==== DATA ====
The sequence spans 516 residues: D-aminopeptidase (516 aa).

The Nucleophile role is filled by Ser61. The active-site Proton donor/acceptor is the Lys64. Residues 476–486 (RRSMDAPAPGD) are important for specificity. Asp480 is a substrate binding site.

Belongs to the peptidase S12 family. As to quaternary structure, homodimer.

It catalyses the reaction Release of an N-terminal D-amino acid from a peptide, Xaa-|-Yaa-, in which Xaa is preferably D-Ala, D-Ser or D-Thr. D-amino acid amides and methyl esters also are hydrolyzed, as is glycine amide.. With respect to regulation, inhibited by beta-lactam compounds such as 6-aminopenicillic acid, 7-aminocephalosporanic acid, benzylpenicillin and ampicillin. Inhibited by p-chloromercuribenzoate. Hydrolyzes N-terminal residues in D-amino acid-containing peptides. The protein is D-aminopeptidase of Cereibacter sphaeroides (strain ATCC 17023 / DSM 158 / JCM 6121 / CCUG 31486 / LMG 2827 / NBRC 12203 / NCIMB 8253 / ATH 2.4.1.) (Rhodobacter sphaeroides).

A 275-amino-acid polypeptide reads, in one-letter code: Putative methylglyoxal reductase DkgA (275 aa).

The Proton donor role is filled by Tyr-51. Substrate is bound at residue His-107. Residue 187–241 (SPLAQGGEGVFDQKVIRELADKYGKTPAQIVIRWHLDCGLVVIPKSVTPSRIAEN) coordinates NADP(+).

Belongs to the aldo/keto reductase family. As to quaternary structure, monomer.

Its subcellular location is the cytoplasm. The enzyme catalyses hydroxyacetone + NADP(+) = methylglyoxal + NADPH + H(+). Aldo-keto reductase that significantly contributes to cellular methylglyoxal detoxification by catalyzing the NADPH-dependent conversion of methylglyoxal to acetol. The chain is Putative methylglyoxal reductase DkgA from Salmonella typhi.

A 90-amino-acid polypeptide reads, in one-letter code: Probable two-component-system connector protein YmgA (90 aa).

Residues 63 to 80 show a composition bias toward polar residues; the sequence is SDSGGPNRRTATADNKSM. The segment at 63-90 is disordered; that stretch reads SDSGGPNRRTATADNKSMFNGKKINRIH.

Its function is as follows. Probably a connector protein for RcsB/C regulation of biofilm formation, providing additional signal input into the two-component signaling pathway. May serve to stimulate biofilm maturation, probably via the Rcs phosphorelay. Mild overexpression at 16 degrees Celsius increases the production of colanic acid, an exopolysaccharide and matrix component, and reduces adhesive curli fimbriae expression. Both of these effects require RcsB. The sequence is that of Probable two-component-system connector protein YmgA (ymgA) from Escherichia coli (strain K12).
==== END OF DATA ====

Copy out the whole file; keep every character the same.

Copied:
The sequence spans 516 residues: D-aminopeptidase (516 aa).

The Nucleophile role is filled by Ser61. The active-site Proton donor/acceptor is the Lys64. Residues 476–486 (RRSMDAPAPGD) are important for specificity. Asp480 is a substrate binding site.

Belongs to the peptidase S12 family. As to quaternary structure, homodimer.

It catalyses the reaction Release of an N-terminal D-amino acid from a peptide, Xaa-|-Yaa-, in which Xaa is preferably D-Ala, D-Ser or D-Thr. D-amino acid amides and methyl esters also are hydrolyzed, as is glycine amide.. With respect to regulation, inhibited by beta-lactam compounds such as 6-aminopenicillic acid, 7-aminocephalosporanic acid, benzylpenicillin and ampicillin. Inhibited by p-chloromercuribenzoate. Hydrolyzes N-terminal residues in D-amino acid-containing peptides. The protein is D-aminopeptidase of Cereibacter sphaeroides (strain ATCC 17023 / DSM 158 / JCM 6121 / CCUG 31486 / LMG 2827 / NBRC 12203 / NCIMB 8253 / ATH 2.4.1.) (Rhodobacter sphaeroides).

A 275-amino-acid polypeptide reads, in one-letter code: Putative methylglyoxal reductase DkgA (275 aa).

The Proton donor role is filled by Tyr-51. Substrate is bound at residue His-107. Residue 187–241 (SPLAQGGEGVFDQKVIRELADKYGKTPAQIVIRWHLDCGLVVIPKSVTPSRIAEN) coordinates NADP(+).

Belongs to the aldo/keto reductase family. As to quaternary structure, monomer.

Its subcellular location is the cytoplasm. The enzyme catalyses hydroxyacetone + NADP(+) = methylglyoxal + NADPH + H(+). Aldo-keto reductase that significantly contributes to cellular methylglyoxal detoxification by catalyzing the NADPH-dependent conversion of methylglyoxal to acetol. The chain is Putative methylglyoxal reductase DkgA from Salmonella typhi.

A 90-amino-acid polypeptide reads, in one-letter code: Probable two-component-system connector protein YmgA (90 aa).

Residues 63 to 80 show a composition bias toward polar residues; the sequence is SDSGGPNRRTATADNKSM. The segment at 63-90 is disordered; that stretch reads SDSGGPNRRTATADNKSMFNGKKINRIH.

Its function is as follows. Probably a connector protein for RcsB/C regulation of biofilm formation, providing additional signal input into the two-component signaling pathway. May serve to stimulate biofilm maturation, probably via the Rcs phosphorelay. Mild overexpression at 16 degrees Celsius increases the production of colanic acid, an exopolysaccharide and matrix component, and reduces adhesive curli fimbriae expression. Both of these effects require RcsB. The sequence is that of Probable two-component-system connector protein YmgA (ymgA) from Escherichia coli (strain K12).